Giuliani receives German media honor

Giuliani receivesGerman media honor
BADEN-BADEN, Germany -- A German official called former New York Mayor Rudolph Giuliani "the mayor of the world" Saturday, presenting him with his second European honor in a week.
Giuliani dedicated the German Media Prize figurine to the heroism of New Yorkers.
The ex-mayor wore a flag lapel pin and a red, white and blue tie as Interior Minister Otto Schily presented the prize for Giuliani's energy and courage in leading the city after the Sept. 11 terror attack demolished the World Trade Center.
"I realize it's not really for me -- it's for the people of New York City," said Giuliani. "Their initial heroism helped create a lot of resilience -- and the very, very strong response from America and the rest of the world."
The German Media Prize -- a no-cash award -- is given annually by leading editors at German newspapers, magazines and television stations to a major public figure.
Wednesday, Giuliani was made an honorary knight by Britain's Queen Elizabeth II.
The jury cited Giuliani's "energy, courage and tireless sympathy that made him the leading personality of New York and America." Karlheinz Koegel, who founded the German prize in 1992, said Giuliani embodied "forgotten values of courage."
Dozens of refugees are missing after blaze
LONDON -- More than two dozen refugees remained missing Saturday after fires and rioting in Europe's largest asylum-seekers' detention center this past week, and police said some may have been killed in the chaos.
Bedfordshire Police said the latest figures suggested that as many as 25 people remained unaccounted for after Thursday night's apparent attempted mass breakout at the Yarl's Wood complex. The destruction of the records office complicated the police search.
"We are hoping they will all be traced and found safe, but there is a possibility they may not have escaped and obviously we cannot rule out that they could have died," a police spokeswoman said.
Police have recaptured 15 refugees who escaped the center during the unrest and fire, which reduced half the newly built complex 50 miles north of London to smoldering ruins.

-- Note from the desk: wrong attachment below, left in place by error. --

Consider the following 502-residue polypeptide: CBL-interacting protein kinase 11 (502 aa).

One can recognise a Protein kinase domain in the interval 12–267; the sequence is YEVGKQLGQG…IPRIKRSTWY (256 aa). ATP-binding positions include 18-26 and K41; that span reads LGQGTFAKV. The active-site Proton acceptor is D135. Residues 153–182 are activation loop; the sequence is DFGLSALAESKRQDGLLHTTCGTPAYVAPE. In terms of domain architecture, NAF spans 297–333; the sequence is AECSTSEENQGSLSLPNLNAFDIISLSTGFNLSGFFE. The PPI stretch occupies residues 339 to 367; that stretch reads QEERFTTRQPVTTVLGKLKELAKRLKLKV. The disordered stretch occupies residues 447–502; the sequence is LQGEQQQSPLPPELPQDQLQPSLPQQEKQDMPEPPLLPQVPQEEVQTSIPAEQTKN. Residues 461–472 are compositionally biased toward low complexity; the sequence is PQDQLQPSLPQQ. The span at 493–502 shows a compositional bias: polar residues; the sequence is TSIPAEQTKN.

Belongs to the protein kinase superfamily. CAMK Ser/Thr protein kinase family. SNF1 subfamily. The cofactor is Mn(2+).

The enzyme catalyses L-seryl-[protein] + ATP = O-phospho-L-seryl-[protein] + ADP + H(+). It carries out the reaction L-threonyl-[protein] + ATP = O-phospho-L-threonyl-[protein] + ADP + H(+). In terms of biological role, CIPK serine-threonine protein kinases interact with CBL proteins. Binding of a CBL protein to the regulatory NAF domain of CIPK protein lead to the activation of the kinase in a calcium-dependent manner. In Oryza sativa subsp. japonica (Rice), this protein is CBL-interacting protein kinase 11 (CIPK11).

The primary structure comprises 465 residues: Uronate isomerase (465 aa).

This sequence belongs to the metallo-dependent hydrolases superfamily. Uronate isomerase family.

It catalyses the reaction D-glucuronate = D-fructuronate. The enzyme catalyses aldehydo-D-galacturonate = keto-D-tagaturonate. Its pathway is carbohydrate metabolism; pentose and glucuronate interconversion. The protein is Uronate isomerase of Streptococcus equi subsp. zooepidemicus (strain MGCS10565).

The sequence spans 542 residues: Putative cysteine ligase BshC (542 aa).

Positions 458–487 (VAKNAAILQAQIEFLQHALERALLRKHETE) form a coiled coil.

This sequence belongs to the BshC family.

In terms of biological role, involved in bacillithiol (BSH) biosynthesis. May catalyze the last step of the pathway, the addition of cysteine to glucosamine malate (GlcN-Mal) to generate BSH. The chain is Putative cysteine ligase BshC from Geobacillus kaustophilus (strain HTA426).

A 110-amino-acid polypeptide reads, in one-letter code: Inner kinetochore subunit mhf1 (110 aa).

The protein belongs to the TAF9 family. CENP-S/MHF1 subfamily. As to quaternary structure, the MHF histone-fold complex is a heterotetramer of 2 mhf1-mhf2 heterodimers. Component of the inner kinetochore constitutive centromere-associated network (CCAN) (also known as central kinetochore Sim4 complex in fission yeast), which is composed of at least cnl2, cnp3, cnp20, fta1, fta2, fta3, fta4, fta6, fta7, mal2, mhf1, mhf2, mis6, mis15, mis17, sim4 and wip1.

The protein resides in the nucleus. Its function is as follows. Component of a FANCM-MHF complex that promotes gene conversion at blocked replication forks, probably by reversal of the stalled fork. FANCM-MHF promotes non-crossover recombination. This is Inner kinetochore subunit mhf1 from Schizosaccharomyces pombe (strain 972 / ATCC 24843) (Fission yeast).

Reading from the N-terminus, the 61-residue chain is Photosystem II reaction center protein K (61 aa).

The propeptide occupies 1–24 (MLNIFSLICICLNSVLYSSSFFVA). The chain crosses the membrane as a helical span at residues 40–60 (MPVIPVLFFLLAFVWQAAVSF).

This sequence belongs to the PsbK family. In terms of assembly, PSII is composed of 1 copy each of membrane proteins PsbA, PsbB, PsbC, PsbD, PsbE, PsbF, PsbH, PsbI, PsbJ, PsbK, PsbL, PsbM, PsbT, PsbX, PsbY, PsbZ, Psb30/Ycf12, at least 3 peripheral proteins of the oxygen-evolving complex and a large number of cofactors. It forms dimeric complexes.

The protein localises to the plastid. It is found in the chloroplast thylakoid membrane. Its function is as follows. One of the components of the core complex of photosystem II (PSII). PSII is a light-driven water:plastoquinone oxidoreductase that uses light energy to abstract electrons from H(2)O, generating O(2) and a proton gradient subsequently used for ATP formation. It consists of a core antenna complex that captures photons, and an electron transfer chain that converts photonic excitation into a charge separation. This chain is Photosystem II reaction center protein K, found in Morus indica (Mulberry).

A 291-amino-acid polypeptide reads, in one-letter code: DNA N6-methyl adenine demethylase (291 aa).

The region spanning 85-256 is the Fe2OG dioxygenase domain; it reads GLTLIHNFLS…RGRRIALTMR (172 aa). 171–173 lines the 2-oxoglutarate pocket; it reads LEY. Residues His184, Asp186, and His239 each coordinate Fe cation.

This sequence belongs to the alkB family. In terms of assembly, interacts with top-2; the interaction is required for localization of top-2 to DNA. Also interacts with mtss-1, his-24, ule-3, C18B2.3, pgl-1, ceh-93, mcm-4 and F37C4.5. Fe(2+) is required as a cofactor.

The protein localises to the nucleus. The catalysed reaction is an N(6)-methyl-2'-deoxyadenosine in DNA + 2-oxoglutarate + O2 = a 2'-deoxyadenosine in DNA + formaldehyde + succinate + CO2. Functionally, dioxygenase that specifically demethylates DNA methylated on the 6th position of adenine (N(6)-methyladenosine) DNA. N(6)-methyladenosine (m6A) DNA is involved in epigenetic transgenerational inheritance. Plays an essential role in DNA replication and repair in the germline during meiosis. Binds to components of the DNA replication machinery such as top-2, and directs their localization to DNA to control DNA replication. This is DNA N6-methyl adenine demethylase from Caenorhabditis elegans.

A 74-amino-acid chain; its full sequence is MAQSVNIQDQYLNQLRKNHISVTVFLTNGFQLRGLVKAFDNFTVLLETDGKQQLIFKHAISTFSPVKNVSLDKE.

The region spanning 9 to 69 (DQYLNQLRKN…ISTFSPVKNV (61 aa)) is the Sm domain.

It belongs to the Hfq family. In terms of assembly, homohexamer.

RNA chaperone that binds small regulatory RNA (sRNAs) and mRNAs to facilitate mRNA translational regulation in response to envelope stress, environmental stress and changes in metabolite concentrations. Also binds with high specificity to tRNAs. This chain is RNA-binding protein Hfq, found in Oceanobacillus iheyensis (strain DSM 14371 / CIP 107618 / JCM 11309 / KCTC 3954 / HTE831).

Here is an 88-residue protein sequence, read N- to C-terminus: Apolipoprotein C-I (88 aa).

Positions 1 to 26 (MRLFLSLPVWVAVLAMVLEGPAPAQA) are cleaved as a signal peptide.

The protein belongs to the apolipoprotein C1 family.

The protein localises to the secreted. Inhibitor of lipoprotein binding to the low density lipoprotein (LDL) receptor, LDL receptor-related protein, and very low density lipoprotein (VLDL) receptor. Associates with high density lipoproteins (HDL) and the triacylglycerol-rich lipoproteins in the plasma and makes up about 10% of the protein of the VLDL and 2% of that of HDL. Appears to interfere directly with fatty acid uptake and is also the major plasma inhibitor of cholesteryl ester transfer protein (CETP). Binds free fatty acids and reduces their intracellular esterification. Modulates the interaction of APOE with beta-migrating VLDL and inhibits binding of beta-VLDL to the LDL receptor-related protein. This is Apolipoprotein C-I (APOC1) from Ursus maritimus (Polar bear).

Police and immigration officials were continuing to investigate the series of fires, which were estimated to have caused $50 million in damage.
Prosecutors accusemen of training rebels
BOGOTA, Colombia -- Prosecutors have accused three suspected Irish Republican Army members of training leftist rebels in Colombia and of using false documents, the attorney general's office said Saturday.
After a lengthy investigation, prosecutors sent their case against Niall Connolly, James Monaghan and Martin McCauley to a federal judge on Friday, said Carolina Sanchez, spokeswoman for the attorney general's office.
No trial date has been set, but Sanchez said it could begin within a month.
The three men spent five weeks in the safe haven of the Revolutionary Armed Forces of Colombia, or FARC, providing training in the use of explosives and other terror tactics, authorities say.
The FARC, Colombia's largest rebel army, has blown up dozens of electrical towers in recent weeks and attacked a reservoir that provides water to the capital, Bogota.
Presumed FARC fighters exploded 50 pounds of dynamite early Saturday in front of a motorcycle shop in Villavicencio, 45 miles southeast of Bogota, killing one man, injuring 11 other people, destroying a house and damaging several buildings.
Proud Mrs. Milosevic
BELGRADE, Yugoslavia -- Slobodan Milosevic's wife told a Belgrade magazine that her husband's opening speech at the U.N. war crimes trial showed he was "totally superior and relaxed" in facing his accusers.
In an article published Saturday in the Nacional weekly, Mira Markovic, who rarely grants interviews, declared that her husband's opening statement made her proud.
"He is convinced of the truth and he is laying it out in detail, so it is easy for him to be totally superior and relaxed," Markovic was quoted as saying. "People who are lying cannot be that convincing and self-assured."
Milosevic's trial at the court in The Hague, Netherlands, began Tuesday with the prosecution's accusations of mass murder and deportations.
Associated Press

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